Thank you for completing our online survey and interview.

Aged book nestled on cushion
An item from the Library’s Rare Books & Special Collections

When you first heard about Rare Books & Special Collections (RBSC) at the University of Sydney Library, what did you expect it to be? What do you think it is now?

We are looking into how RBSC is perceived and used (or not used!) so that we can provide a better experience for people trying to learn about and access it.

We have been seeking feedback from University of Sydney academic staff via an online survey with the option of a 30-60 minute interview over Zoom. We want to hear from academics who have used Rare Books & Special Collections as well as those who haven’t. We heard from academics across different faculties, including those who have used Rare Books & Special Collections as well as those who haven’t.

What the survey covered

  • what you think Rare Books & Special Collections is
  • where you first heard about it
  • if/how you are using it

There was also an optional section about the East Asian Collection, as part of this is located alongside Rare Books & Special Collections.

The interview will be a conversation about your perceptions and experiences of Rare Books & Special Collections: things people like or find frustrating, what they think it is or should be, and if it is useful or relevant to them.

Thank you so much to everyone who completed or shared the survey.


Survey closed 22 May 2021

Seeing the Unseen exhibition

Image of pregnant woman from seeing the unseen exhibition

Our new exhibition, Seeing the Unseen: A history of imaging the pregnant uterus, sourced from The University Library’s Rare Books & Special Collections, features significant works that aided the professional development of midwifery and the practice of obstetrics between the 16th and 19th centuries.

Intended to assist in the instruction of practising midwives, the works describe and illustrate the anatomy of the gravid (pregnant) uterus, as well as discussing possible treatments during complicated labour.

The exhibition was curated by Ben Higginbotham, a fourth-year student in the Faculty of Medicine and Health at the University of Sydney.

Seeing the Unseen is on display at the SciTech Library and Fisher Library (Level 3) until 30 July 2021.

Image from: Cesare, Giulio (Casserius) (1452-1519). Opera quae extant, omnia. Ex recensione Ioh: Antionidae Vander Linden. Amsterdam; Apud Iohannem Blaev: 1645.

Welcome to the new Law Library Learning Commons

Law Library Lounge

Recent visitors to the Law Library might have noticed some construction taking place in the last couple of months. All of this was to create a new space just for you: the Herbert Smith Freehills Law Library Learning Commons. We are happy to announce that this area is opening on Tuesday 13 April!

This space is a great place to collaborate and relax. There are:

  • Three group meeting rooms
  • A range of comfortable seats – both modern and vintage-style
  • High tables with in-built power points and USB points to charge your laptop, tablet or phone
  • Wi-fi throughout the space
  • A water bottle refill station – so you can keep refreshed while you study
  • Hot and cold Zip taps
  • Four microwaves, so you can reheat your meals … once we are able to allow hot food in the library again (after COVID restrictions lift)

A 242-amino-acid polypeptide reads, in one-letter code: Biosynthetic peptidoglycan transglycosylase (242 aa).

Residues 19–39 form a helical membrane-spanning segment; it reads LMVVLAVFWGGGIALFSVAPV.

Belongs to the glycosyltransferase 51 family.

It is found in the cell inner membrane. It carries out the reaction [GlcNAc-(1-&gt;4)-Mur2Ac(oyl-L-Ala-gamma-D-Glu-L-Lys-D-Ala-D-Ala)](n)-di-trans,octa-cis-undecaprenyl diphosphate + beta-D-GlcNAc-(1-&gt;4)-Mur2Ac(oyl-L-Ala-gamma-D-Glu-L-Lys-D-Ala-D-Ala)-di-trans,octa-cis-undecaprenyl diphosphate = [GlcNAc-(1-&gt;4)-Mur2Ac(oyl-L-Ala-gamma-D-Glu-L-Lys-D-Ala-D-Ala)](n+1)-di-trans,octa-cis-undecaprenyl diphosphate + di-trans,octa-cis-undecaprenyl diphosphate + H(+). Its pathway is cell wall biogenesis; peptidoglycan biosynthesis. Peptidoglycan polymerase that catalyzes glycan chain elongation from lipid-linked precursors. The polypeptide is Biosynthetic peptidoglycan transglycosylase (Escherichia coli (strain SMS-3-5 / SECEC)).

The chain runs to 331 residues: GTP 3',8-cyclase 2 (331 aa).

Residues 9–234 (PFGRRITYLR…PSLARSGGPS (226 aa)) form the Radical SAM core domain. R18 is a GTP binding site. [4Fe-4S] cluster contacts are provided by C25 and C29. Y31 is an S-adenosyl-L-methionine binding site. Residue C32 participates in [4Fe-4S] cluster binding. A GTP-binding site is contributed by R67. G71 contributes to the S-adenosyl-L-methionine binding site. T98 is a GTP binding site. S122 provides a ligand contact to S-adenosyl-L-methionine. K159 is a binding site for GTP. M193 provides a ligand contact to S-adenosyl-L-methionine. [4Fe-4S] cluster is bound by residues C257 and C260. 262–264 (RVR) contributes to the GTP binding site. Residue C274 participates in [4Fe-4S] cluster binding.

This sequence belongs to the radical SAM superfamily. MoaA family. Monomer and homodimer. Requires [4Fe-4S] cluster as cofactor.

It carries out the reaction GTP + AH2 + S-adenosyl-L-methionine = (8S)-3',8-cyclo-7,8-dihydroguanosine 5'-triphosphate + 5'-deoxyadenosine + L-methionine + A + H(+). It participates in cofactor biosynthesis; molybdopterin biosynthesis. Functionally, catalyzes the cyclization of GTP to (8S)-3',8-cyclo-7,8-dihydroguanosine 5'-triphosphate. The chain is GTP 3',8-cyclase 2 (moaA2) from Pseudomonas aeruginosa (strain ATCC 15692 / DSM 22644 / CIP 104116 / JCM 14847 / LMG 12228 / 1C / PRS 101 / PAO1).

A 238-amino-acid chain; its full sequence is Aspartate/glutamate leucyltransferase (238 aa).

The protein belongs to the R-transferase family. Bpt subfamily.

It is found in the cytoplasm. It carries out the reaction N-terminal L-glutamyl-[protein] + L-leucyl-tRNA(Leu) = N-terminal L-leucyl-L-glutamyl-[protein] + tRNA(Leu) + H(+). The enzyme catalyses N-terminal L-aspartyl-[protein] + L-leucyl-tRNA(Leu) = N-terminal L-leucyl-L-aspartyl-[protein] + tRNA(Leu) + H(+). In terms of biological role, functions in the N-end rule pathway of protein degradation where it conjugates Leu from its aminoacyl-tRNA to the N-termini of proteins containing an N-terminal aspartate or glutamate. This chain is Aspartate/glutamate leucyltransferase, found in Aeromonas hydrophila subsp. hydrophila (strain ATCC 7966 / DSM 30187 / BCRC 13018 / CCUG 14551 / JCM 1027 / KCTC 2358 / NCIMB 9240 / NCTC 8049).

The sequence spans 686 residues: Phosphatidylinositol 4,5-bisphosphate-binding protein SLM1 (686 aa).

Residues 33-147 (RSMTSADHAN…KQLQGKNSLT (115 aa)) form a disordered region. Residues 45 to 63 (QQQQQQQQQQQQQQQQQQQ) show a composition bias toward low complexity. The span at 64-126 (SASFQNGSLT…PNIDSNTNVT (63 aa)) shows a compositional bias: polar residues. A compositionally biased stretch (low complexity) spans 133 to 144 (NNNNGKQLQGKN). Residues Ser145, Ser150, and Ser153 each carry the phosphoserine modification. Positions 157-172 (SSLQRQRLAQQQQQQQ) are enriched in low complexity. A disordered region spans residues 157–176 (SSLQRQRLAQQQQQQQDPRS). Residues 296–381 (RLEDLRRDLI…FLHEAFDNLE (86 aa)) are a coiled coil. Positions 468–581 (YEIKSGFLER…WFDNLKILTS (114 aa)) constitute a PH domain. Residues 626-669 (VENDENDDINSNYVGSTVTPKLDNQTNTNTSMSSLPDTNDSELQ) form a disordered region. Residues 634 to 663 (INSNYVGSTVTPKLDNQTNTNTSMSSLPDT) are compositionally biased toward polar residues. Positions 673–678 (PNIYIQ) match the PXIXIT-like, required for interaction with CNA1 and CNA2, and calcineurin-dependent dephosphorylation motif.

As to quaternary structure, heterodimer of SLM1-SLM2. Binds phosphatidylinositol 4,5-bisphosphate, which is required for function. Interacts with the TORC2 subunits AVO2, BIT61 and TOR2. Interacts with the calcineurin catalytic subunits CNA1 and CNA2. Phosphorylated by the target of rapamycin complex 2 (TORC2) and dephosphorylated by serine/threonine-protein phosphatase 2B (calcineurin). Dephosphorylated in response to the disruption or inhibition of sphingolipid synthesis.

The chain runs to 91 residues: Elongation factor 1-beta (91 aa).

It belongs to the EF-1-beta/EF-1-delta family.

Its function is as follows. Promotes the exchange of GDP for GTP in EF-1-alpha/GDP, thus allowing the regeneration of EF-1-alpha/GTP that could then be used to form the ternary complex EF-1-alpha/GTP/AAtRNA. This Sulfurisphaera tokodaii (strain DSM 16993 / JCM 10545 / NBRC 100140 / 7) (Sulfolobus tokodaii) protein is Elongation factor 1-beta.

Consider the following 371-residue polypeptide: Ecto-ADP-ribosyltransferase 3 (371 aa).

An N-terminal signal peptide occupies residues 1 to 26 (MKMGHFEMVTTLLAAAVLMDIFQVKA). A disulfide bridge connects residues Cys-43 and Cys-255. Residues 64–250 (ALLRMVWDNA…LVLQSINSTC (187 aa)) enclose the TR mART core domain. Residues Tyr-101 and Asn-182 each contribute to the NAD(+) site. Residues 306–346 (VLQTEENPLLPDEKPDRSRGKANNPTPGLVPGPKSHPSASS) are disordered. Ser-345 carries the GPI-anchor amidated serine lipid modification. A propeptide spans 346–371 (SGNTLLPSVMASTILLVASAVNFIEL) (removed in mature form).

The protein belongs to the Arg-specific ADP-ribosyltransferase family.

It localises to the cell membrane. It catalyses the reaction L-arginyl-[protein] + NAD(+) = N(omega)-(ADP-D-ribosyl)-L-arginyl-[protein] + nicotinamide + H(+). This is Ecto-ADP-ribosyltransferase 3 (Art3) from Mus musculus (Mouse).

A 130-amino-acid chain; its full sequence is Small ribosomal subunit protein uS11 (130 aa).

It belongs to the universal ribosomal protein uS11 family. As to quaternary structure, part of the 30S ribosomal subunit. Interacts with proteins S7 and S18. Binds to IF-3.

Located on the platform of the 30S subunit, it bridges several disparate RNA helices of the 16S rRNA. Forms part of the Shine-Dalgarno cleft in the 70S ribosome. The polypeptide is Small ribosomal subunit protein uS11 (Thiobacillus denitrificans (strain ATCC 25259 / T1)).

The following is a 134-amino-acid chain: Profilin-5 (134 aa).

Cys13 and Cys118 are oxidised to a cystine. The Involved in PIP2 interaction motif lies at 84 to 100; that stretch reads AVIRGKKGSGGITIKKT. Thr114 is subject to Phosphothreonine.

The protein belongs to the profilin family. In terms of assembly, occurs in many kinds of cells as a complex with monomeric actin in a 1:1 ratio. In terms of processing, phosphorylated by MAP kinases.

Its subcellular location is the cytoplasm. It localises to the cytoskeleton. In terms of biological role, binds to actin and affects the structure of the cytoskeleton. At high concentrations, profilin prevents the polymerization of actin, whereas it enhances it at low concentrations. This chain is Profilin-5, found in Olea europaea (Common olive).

• A new waste management system – including separate recycling, general waste and organics waste bins

Law Library Learning Commons – in pictures

Next time you’re on campus, come and check out the new Law Library Learning Commons in person. You’ll find it on the lowest level of the Herbert Smith Freehills Law Library, under the Law Building.

Sydney Uni Anthology 2021 – call for submissions

Sydney University Anthology 2021 poster art

Creative folk – we want to hear from you! We’re looking for prose, poems and artwork by students, staff and alumni to publish in the Sydney University Anthology 2021.

The anthology is a great opportunity for you to get published and contribute to the creative exploration of the important issues of our times. The theme of this year’s anthology is ‘Networks’.

Why networks?

We live in a world increasingly defined by networks. The pandemic has simultaneously exposed not just the vulnerability of our physical and social networks, but also their adaptability and resilience.

Despite the incredible upheaval in our lives, we have been reminded how connected we all are. While being isolated, quarantined and separated, we still found ways to virtually network, connect and bond. We have also seen ourselves connecting on a much larger scale, uniting through movements and protests, and shared feelings of grief and loss.

The idea of networking cuts across many areas and has been explored as a concept in botany, philosophy, computer science and art. Networks are our communities, our communications and our neural networks, and they define our incredibly complex natural environment.

About the anthology

Published annually since 2007, the Sydney University Anthology showcases the creative talents of our students, staff and alumni. This student-led project is an opportunity for Master of Publishing students to apply their editing, design, marketing and project management skills to a real-life publication consisting of works of fiction, non-fiction, poetry and art by University of Sydney staff, students and alumni.

Each anthology features a foreword written by a renowned literary figure. In past anthologies, this has included Ceridwen Dovey, Kate Forsyth, PM Newton, Mark Tredinnick and Dr Karl Kruszelnicki.


Sydney University Anthology 2021

What you can submit:
Up to 5000 words of prose, five poems or five artistic pieces that focus on the theme of networks.

Deadline for submissions:
Saturday 31 July 2021

Who can contribute:
Students, staff and alumni of the University of Sydney.

How to submit:
Upload your creative work at www.usydanthology.com/submit


For more information, visit usydanthology.com or our Facebook page: @USYDStudentAnthology.